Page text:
On Christian faith as it ought to be

Miroslav Volf outlines some cases where – and why – Christianity has been a force for good.



Miroslav Volf outlines some cases where – and why – Christianity has been a force for good.


There are many cases obviously in the Christian tradition, Christian history, where Christian faith has been not just generically a force for good but where the resistance to violence, where a non-violent character of the Christian faith has been fundamental to its political and social influence.

And in a sense, you can think of it this way. When we think of folks who immediately come to mind when you imagine Christian faith as it ought to be, whether you are secular or whether you are Christian, who comes to mind? Francis of Assisi comes to mind, right? There’s this fool for Christ who has been immensely powerful as an inspiration for peace-loving – indeed, peace not toward human beings alone, but toward the animal world as well. And we can name in many situations, also, where Christian faith has had a tremendous impact on building bridges, resolving conflict. Beloved community of Martin Luther King, the role in which Christian faith has played in Truth and Reconciliation Commission – even in Ireland, in the conflict in Northern Ireland, it has played kind of the both sides … it has both contributed to violence, but also it has been a resource to overcome violence.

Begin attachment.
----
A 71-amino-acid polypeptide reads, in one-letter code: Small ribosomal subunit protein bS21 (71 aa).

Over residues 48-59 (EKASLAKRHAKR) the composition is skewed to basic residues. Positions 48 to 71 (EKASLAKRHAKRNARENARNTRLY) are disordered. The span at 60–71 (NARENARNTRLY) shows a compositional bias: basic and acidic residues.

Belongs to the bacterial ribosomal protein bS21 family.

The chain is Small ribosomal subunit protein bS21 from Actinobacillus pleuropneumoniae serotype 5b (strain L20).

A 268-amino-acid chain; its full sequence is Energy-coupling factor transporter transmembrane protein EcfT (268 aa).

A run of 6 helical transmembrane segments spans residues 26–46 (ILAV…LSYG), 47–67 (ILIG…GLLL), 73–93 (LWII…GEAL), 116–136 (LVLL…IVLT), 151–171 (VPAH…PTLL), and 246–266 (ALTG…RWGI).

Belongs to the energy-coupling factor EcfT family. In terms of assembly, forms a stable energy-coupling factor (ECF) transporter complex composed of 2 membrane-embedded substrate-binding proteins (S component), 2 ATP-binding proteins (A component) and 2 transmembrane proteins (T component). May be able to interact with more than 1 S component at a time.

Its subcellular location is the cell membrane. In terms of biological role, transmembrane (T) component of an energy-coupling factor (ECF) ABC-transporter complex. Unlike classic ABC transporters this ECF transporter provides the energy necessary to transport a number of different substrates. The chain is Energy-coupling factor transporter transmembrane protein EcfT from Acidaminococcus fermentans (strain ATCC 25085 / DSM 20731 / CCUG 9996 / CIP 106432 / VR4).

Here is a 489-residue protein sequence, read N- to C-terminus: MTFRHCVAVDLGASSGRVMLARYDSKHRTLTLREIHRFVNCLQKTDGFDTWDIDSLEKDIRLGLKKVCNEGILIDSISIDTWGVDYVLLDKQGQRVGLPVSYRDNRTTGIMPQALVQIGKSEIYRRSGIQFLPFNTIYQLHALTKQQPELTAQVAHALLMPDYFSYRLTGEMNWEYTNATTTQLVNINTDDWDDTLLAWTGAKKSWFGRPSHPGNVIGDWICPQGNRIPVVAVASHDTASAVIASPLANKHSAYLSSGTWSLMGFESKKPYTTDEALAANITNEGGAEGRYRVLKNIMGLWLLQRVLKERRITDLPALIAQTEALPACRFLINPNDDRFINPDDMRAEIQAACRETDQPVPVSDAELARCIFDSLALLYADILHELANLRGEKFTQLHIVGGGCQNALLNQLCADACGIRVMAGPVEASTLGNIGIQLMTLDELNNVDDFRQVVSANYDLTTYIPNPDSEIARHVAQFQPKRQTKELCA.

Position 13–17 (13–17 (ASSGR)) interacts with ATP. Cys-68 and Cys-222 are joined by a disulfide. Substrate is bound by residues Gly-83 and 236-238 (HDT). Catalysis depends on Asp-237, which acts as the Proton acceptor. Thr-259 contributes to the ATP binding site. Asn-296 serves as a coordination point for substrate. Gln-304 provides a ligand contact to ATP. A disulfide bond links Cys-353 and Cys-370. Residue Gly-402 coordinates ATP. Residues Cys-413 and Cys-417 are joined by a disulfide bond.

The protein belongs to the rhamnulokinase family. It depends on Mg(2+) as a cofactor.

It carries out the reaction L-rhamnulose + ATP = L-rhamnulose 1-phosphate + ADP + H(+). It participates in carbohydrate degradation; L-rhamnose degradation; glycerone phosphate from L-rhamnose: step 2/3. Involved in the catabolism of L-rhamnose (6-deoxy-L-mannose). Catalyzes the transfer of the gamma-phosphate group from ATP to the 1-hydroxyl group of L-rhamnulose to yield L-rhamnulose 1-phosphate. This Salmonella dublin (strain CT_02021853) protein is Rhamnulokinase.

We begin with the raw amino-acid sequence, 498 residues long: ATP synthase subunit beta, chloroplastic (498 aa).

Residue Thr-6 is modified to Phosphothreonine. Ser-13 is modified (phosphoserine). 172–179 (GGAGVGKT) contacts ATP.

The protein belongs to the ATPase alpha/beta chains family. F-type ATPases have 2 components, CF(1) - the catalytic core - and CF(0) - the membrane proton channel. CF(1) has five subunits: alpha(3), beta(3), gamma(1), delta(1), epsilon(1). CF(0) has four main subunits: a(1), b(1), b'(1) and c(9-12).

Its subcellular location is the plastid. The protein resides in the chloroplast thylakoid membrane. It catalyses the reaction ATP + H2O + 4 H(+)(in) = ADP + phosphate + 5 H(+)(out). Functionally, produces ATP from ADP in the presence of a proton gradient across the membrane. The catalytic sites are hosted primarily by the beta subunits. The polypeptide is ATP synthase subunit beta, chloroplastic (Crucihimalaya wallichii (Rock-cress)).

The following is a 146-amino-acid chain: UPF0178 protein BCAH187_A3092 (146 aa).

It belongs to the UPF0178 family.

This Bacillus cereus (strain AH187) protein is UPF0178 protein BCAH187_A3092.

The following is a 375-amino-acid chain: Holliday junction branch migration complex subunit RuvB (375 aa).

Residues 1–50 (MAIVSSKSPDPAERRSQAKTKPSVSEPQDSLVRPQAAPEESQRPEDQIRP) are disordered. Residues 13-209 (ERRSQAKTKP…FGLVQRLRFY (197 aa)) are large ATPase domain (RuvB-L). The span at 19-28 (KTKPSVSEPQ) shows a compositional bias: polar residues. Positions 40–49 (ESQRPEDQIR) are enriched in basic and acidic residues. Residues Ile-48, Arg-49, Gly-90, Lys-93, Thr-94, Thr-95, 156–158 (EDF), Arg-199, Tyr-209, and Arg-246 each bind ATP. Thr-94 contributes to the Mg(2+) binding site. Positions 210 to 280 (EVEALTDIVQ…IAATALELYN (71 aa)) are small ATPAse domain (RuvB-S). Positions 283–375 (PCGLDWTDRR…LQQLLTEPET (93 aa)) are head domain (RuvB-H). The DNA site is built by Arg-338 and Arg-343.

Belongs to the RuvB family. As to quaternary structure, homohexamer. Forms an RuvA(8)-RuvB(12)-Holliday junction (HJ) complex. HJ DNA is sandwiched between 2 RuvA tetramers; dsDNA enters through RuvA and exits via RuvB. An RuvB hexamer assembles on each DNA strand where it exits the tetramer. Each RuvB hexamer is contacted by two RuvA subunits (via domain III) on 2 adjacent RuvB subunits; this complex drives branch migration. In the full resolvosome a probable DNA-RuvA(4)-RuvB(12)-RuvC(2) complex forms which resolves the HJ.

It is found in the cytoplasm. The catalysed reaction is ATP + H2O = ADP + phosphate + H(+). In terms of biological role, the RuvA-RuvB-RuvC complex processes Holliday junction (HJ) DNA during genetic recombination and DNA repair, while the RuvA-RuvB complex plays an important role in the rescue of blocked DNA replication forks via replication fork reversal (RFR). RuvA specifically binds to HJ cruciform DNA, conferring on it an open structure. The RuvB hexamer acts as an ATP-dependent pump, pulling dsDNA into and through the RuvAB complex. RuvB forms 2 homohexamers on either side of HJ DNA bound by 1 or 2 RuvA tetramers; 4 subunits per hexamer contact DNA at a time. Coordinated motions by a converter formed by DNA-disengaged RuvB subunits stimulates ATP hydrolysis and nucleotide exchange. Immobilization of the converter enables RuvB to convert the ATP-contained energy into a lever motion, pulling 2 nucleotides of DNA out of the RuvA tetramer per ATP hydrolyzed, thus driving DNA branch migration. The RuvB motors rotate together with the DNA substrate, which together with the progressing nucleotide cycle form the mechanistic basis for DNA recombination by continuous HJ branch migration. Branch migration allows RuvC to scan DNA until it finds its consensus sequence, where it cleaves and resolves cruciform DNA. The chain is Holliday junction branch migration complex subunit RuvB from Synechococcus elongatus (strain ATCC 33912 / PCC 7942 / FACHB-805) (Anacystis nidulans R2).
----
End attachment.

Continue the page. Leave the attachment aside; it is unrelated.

So there is this ambivalence in the faith. And so Christian faith, through history, is not one thing. It’s many, many things; many ways in which it is lived out. And I think one of the important, most important tasks that Christians have is to have a prophetic stance not toward other religions in the world outside, but toward their own history, their own character. And so inner purification of the faith is one of the first tasks of the Christian theologian and Christian as such.